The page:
At 3GSM last week, I caught up with a number of providers of phones, SIP/IMS-related handset software, and their counterparts on the network side. I wanted to see how far things had moved on since I wrote my SIP- and IMS-capable Handsets report*. In the middle of last year, it was very evident that mobile operators' possible deployments of IMS faced a fairly insurmountable problem (in addition to all the other problems with IMS...) in the lack of IMS-capable phones, and the lack of any agreed standards or consistent specifications to create them. (And how to to integrate IMS and non-IMS apps on the phone, and myriad other issues).
Although numerous vendors have pitched "IMS client frameworks" for handsets, they have used proprietary interfaces internally with few open APIs and limited developer support, meaning that any innovating operator or application vendor would face a nightmarish porting challenge, if they wanted to get a cool new IMS app across multiple phones. While a few, very large and prescriptive carriers could possibly "standardise" on one specific framework, insisting that all handset suppliers used it, this is unlikely for the majority of service providers.
The net result - a bottleneck in handset development for IMS services. A few things have been standardised - PoC (push to talk) for example. The GSMA was highlighting its video-sharing interop trials in Barcelona last week. Big deal. Neither of these are going to generate even a small % of the revenues needed to build a business case for a mobile operator deploying IMS infrastructure. What is needed is either proper cellular VoIP (which has other issues), or some way for the "next MySpace" to be developed for IMS and adopted virally across a broad range of operators, handsets and IMS client software variants.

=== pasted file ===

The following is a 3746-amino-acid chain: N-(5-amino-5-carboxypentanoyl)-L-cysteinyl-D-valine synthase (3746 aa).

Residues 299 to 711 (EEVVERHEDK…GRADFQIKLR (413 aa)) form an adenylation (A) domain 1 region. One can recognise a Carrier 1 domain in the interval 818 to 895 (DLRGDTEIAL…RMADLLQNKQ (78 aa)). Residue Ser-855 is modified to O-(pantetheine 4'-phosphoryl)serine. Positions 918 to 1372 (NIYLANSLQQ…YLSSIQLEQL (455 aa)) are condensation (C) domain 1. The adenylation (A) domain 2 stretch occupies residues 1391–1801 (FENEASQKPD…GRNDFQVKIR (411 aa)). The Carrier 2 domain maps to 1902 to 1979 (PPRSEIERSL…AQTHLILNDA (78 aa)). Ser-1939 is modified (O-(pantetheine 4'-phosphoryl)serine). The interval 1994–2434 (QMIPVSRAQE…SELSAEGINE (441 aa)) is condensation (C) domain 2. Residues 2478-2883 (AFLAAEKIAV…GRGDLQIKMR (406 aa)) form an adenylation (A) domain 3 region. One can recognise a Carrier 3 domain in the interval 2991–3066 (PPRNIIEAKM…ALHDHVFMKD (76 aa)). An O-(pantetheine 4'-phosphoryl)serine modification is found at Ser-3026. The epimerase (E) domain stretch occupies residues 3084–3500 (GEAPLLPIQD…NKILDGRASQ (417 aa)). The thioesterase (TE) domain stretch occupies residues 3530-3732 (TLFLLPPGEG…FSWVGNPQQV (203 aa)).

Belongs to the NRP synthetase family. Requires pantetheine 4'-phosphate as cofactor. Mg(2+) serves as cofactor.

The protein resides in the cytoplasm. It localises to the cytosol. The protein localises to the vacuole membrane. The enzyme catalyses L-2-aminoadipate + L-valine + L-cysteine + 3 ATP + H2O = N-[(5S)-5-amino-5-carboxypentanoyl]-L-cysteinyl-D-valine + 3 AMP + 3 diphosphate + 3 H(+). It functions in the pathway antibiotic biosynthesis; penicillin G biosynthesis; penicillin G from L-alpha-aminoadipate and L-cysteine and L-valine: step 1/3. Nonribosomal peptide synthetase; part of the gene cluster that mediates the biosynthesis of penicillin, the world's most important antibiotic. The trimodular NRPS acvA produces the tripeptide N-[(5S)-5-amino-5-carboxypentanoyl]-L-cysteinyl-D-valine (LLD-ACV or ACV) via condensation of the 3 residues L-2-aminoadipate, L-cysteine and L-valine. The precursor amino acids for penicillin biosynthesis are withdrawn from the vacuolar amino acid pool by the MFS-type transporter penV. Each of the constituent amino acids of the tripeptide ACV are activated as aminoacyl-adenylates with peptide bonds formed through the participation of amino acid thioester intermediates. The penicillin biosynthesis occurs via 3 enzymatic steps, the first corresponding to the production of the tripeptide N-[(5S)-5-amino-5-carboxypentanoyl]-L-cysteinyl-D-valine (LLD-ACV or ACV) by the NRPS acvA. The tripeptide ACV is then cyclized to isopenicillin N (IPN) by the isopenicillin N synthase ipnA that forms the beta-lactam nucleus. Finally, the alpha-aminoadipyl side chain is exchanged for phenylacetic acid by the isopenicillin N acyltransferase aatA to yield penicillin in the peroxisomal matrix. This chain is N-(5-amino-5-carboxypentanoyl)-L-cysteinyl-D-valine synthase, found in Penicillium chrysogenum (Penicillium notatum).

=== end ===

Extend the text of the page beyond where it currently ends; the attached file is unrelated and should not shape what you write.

My discussions in Barcelona last week suggested that not much had changed, unfortunately. There's still no "alliance of IMS client framework suppliers" to foster interoperability. There's still no broadly-agreed basis of operator requirements for IMS phones (I know that OMTP was working on something, although no details are apparent yet). There's still a lack of developer support for software vendors wanting to write IMS applications that actually give a decent user experience on a range of phones.
Meanwhile, adoption of handsets which include a "naked" SIP stack, addressable by non-IMS 3rd party applications, continues to increase rapidly.
The only movement around IMS handsets appeared to be a growing consensus (OK, OK, perhaps a forlorn hope....) that a new Java API, JSR281, could fix the problem. The idea is that developers (operator-internal or 3rd party) could just write normal Java applets that use IMS capabilities. In principle this seems reasonable... apart from the fact that much of the cool stuff on handsets is now migrating to the browser rather than the Java engine, or else is in completely separate "domains" like a music or TV section of the phone's software. I'm somewhat pessimistic that JSR281 is a complete answer to the problem.
One alternative approach I've started to see is the possibility of using "IMS proxies" - basically embedding some form of IMS user agent in a home gateway, femtocell, PBX or something else, converting applications or content so that it can be used on "normal" non-IMS handsets. Clearly, this isn't an ideal option either, but it might end up being seen as a more practical choice in the short-to-medium term.
(*my IMS handset report is still the most in-depth published analysis available covering these issues. Contact me via info at disruptive-analysis.com for details)